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How to Install Solid Rivets


How to Install Solid Rivets Blog Image

Solid rivets are perhaps the oldest known fastener. Rivets have been found in archaeological sites and are still used in construction, manufacturing, aerospace, automotive, boat building, and for hundreds of other applications. Rivets outperform screws, bolts, and even welds, but rivets must be properly installed to create a tight and lasting joint.

The basic principles of rivet installation haven’t changed over the ages. The ancient Egyptians used rivets to attach handles to clay pots and jars. Ancient Vikings and Romans used rivets in construction and to make everyday items. Today’s rivets evolved from the assembly of modern aircraft. (Remember Rosie the Riveter?) Today, solid rivets are used in everything from constructing buildings to making jeans.

Solid rivets are a common type of rivet. A solid rivet consists of a steel shank and a rounded or countersunk head. The rivet is installed by inserting it through a pre-drilled hole and then deforming or flattening the shank at the end opposite from the head to create a bond. Solid rivets are popular because they are relatively easy to install and remove without damaging the parent material, creating a lasting joint.

What makes solid rivets different from blind rivets is the need to have access to both sides of the workpiece. Blind rivets can be installed from one side of a joint; pulling the mandrel deforms the rivet on the blind side. With a solid rivet, you must have access to both sides of the rivet for a permanent installation.


Preferred Uses for Solid Rivets

Solid rivets are easy to install and inspect, so you can tell whether the installation has been done correctly. That’s why solid rivets are typically used in applications where reliability and safety matter.

Solid rivets are used in the construction of buildings and bridges. Solid rivets made of high-strength steel can be counted on to create a permanent joint that can withstand stress and vibration.

Solid rivets are also used in aircraft manufacturing. Rivets made of aluminum, titanium, and nickel alloy are ideal for connecting an airframe and an aircraft’s aluminum skin. Rivets are preferred over welds because they don’t compromise the parent material. Solid rivets can also be drilled out, so replacing damaged sections is easier.

Brass and copper rivets are used for boats, vats, and chemical tanks because they won’t corrode like steel rivets might. Solid rivets also ensure a strong joint for high-pressure applications, such as for manufacturing submarines or creating large tanks that hold tons of liquid.

Rivets can be used in almost any application that requires a strong, reliable joint. Solid rivets are permanent and can be removed without ruining the parent material. It’s all a matter of choosing the proper rivet for the task.


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Installing Solid Rivets

One of the advantages of solid rivets is they don’t require special tools to install. All you need is a hammer and a bucking bar. To install a solid rivet, place the rivet in a pre-drilled hole, set the bucking bar against the back of the rivet, then strike the head with a hammer. The back of the rivet collapses against the bucking bar until it’s flush with the material and the joint is complete. Depending on the job, you may need two people to install the rivets: one to hammer and one to hold the bucking bar.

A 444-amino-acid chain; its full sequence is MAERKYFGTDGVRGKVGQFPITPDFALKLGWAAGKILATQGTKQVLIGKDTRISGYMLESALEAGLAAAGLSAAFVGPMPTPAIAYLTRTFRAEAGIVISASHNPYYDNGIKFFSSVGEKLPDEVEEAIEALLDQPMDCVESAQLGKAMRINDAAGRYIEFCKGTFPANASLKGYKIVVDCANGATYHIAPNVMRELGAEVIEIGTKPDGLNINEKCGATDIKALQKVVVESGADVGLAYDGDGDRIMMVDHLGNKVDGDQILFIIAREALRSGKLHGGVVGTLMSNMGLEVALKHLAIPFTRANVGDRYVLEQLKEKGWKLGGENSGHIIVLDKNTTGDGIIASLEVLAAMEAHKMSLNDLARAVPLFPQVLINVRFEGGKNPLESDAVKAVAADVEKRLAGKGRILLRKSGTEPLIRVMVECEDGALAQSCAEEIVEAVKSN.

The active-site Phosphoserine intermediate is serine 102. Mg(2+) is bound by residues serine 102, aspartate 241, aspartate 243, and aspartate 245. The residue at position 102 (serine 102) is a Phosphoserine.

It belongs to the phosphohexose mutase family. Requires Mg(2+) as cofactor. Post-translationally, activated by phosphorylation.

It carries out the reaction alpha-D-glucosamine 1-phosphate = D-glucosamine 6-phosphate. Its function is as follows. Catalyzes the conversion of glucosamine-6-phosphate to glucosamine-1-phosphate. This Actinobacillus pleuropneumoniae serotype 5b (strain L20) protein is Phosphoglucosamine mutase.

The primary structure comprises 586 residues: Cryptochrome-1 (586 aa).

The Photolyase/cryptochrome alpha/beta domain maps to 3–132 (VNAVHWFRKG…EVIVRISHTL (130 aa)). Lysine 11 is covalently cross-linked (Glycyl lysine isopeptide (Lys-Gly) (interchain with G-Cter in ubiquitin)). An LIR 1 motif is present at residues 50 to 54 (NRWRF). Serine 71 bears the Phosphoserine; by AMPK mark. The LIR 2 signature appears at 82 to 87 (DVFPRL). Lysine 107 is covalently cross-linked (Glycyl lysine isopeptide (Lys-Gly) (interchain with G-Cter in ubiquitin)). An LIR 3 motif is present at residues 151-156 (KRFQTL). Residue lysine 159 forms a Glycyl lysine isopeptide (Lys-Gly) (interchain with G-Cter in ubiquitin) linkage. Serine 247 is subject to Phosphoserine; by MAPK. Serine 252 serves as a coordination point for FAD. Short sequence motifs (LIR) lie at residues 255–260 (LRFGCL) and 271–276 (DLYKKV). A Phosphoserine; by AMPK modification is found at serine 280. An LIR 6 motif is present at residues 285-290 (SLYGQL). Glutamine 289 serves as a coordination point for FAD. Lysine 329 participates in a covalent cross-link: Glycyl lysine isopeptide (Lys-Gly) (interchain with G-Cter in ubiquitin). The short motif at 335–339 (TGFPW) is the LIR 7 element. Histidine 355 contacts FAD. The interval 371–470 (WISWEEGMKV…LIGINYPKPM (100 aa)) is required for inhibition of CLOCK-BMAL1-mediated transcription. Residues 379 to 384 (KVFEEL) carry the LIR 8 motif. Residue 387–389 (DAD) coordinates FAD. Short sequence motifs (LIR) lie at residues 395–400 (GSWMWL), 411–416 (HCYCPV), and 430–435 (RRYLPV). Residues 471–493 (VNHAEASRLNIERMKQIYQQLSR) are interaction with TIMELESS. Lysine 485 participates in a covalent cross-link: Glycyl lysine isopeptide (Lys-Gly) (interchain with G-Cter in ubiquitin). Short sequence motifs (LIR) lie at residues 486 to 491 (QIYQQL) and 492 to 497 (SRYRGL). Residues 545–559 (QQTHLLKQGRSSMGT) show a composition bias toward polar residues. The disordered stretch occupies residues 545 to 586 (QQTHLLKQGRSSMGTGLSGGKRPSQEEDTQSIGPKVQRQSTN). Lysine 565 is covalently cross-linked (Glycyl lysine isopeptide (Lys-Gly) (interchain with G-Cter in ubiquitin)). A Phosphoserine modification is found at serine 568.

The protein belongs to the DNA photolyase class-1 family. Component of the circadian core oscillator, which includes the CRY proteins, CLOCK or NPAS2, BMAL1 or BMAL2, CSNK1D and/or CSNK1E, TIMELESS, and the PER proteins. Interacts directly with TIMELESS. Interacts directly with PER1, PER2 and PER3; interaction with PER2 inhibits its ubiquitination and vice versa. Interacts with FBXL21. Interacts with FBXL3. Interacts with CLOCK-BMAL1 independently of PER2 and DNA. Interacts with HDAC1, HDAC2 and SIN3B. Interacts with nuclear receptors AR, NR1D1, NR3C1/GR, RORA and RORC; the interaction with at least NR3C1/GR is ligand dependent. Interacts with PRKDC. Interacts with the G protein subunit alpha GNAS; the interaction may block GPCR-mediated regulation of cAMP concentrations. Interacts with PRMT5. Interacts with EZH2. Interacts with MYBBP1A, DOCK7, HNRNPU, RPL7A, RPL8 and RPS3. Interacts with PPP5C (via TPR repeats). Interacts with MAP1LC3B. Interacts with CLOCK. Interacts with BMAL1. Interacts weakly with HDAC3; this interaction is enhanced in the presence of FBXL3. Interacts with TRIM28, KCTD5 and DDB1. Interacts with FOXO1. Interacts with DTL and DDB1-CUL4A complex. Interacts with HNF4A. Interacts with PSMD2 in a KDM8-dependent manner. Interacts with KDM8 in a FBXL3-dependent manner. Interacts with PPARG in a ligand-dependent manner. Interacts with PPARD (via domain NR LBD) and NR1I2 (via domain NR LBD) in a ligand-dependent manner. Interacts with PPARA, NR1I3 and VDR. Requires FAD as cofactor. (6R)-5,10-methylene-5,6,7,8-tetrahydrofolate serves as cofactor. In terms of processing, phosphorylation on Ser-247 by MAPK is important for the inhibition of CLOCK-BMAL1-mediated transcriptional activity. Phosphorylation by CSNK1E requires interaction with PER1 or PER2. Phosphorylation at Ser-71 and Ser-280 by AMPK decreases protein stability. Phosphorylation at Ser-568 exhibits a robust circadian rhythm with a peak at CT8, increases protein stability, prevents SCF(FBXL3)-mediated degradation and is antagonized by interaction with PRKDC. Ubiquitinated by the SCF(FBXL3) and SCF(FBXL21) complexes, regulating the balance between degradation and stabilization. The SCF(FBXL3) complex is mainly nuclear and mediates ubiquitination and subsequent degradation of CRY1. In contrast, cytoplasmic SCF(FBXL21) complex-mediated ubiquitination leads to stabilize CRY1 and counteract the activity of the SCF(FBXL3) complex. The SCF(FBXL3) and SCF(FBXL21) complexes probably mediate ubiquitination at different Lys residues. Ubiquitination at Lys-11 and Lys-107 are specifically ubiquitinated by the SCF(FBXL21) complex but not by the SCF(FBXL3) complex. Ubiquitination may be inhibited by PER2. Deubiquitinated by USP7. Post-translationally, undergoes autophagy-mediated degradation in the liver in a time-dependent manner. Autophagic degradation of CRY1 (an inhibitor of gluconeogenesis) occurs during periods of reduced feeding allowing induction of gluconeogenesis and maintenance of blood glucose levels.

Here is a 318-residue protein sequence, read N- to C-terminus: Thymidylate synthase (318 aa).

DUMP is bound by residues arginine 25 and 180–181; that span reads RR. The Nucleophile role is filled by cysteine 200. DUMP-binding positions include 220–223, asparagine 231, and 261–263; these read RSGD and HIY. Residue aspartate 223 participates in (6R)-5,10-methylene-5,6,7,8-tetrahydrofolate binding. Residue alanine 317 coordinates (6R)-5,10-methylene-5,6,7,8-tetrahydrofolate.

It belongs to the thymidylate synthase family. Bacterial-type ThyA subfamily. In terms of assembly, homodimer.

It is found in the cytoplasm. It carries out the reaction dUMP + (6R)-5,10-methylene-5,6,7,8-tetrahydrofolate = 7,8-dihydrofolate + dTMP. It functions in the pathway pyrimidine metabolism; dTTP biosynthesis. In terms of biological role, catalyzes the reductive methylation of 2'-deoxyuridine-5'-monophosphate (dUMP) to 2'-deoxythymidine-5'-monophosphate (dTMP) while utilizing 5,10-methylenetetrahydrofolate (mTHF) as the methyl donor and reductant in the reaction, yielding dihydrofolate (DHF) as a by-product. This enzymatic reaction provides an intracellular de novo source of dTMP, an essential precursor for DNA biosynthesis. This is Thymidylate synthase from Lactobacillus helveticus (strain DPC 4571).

While you can install solid rivets by hand, pneumatic rivet tools make the job much easier. A solid rivet gun provides the impact force needed to secure the rivet.

The setting pressure for solid rivets is high, so you must choose a rivet gun with the right size and power for the job. You need a higher pressure for large rivets than you do for low rivets. The force of the rivet gun must be greater than the yield strength of the rivet. 

For smaller rivets, the setting is around 345 pounds for a 3/32-inch diameter rivet and about 615 pounds for a 1/8-inch diameter rivet. You want a rivet gun that’s powerful enough to mushroom the blind side of the rivet. The force must also be properly aligned with the rivet so it doesn’t bend. If the rivet gun pressure is too high or too fast, it will mar the parent material.

You must also choose the right size rivet gun. The size is based on the size of the rivet hole. As a general rule, the diameter of the rivet should be from 2.5-3 times the width of the thickest sheet of material. The hole size should match the rivet diameter so you don’t have to force the rivet, which can affect the parent material.

The rivet length should be the total width of the workpiece plus 1.5 times the diameter of the rivet. The formula is:

Piece A + Piece B + (1.5X rivet diameter) = Rivet length

In other words, the tail of the rivet flattened by the bucking bar should be 1.5 times the width of the hole.

You must also match the rivet gun nose piece to the size and type of rivet head. Solid rivets use either a domed or flat head, depending on the finished look you want. Flat heads will be flush with the surface of the material once set. Using a nose piece that is too large for the rivet will mar the parent material. 


Shop Solid Rivets on the Bay Supply Marketplace

When shopping for solid rivets, remember three critical attributes: rivets size, rivet material, and head type. If you match these three solid rivet characteristics to the job, the installation will be easier, and you can ensure a strong and lasting joint. The Bay Supply Marketplace has a complete line of solid rivets, so you can find a suitable fastener for any job. Contact us today for a quote.


There’s strength in every connection. Find the best solid rivet for your needs. Shop Now.